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Ventilation Principles

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Ventilation systems may be classified according their ability to supply and withdraw air from the rooms ventilated. It is common to differentiate between the

  • short cut principle
  • mixed principle
  • displacement principle
  • piston principle

The Short Cut Principle

The ventilation system is "short cut" when the make up air is withdrawn from the room before it has been in the people operating zones.

A "short cut" will reduce the efficiency of the ventilation system, has no mission, and is in general avoided.


The Mixed Principle

With a ventilation system based on the mixed principle, make up air is supplied to the room with high speed, and/or local fans are used to mix the air in the room to an homogenous mass.

The mixed principle is suited for ventilation, cooling and heating systems

  • where homogeneous temperatures in the room are required
  • where homogeneous pollution concentrations in the room are required

The Displacement Principle

With the displacement principle heat and pollution is transferred from the residence zone close to the floor - to the ceiling where it's evacuated through the outlet system.

Make up air is supplied with low velocity very close to the floor. The supply air is normally colder than the average air in the residence zone. The evacuated air close to the ceiling is warmer than the average air in the residence zone.

Activities in the room, people and machines, creates convective air flows from the floor to the ceiling:

  • heat and pollutions are transferred out of the residence zone
  • heat (lights) supplied under the ceiling have limited influence on the temperatures in the room
  • the cooling temperatures of the air supplies are limited to some degrees under the temperature in the residence zone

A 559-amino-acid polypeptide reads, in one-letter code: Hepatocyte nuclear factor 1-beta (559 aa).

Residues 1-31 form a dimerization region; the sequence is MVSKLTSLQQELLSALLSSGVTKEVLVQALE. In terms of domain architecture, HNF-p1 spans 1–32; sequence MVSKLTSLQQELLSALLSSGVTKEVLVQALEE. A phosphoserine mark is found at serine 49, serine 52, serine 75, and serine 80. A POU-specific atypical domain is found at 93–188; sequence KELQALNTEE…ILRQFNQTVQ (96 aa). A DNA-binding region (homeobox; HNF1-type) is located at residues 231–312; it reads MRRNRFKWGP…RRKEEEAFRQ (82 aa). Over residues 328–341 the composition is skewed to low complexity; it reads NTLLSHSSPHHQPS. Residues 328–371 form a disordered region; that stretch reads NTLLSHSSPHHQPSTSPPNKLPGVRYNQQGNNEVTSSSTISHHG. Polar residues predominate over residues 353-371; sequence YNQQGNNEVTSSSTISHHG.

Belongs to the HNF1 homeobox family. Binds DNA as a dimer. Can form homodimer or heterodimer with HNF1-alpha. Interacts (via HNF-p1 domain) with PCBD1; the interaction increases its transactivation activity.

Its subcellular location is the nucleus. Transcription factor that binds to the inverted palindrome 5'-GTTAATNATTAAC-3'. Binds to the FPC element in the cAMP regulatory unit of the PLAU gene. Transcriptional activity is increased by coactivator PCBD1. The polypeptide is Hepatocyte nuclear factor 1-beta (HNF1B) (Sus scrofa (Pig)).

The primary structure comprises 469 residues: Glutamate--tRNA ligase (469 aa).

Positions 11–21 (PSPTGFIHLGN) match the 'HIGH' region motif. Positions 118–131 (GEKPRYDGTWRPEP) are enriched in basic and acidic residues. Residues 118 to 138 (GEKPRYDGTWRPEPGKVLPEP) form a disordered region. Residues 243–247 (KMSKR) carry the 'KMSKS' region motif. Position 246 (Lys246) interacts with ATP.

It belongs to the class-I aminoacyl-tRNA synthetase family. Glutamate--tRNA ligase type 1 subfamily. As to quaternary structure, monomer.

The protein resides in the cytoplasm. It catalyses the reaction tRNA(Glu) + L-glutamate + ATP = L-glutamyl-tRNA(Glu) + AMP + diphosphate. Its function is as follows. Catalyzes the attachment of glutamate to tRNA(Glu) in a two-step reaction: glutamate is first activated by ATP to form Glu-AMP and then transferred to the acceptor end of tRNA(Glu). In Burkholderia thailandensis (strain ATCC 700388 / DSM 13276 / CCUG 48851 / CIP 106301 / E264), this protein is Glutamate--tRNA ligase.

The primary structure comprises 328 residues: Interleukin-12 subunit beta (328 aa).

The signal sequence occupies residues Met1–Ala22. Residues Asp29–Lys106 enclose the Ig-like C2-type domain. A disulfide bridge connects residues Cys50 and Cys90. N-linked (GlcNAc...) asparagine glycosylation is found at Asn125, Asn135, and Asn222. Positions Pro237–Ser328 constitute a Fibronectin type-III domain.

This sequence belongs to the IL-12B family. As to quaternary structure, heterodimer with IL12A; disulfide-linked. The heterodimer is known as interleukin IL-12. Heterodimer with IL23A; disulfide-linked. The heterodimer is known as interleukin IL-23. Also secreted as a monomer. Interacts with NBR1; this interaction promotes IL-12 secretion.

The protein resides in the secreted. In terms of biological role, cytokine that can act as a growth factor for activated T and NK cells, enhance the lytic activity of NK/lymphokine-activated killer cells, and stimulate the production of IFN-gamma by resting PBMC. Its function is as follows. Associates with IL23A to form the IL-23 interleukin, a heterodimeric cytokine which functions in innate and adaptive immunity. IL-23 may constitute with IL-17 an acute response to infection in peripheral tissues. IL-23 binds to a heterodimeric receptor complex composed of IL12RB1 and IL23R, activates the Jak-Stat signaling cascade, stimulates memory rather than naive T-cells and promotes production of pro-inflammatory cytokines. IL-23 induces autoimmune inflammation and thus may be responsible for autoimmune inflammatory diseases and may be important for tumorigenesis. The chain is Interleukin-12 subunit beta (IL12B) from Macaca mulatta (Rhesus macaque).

• the pollution concentration in the residence zone is limited

The displacement ventilation system is suited for ventilation and cooling systems. The system is not suited for heating.


The Piston Principle

In a ventilation system based on the piston principle the supply air moves through the rooms like a "piston".

The piston principle can be regarded as an extreme variant of the displacement system with a minimum of turbulence in the air flow passing through the room.

  • used in special applications - like clean rooms, operating theaters etc.

Note! To keep the flow "laminar" and stable the air velocity through the room should not be below 0.25 m/s, which requires relatively large volume flows.   

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Related Topics

Ventilation Systems

Design of systems for ventilation and air handling - air change rates, ducts and pressure drops, charts and diagrams and more.

Related Documents

Clean Rooms - Federal Standard 209

Clean rooms virtually free of contaminants like dust or bacteria.

Comfort Environments - Selecting Ventilation System

A quick selection guide of ventilation system in comfort environments.

Ventilation Efficiency

The efficiency of a ventilation system may be related to temperature and/or pollution concentrations.

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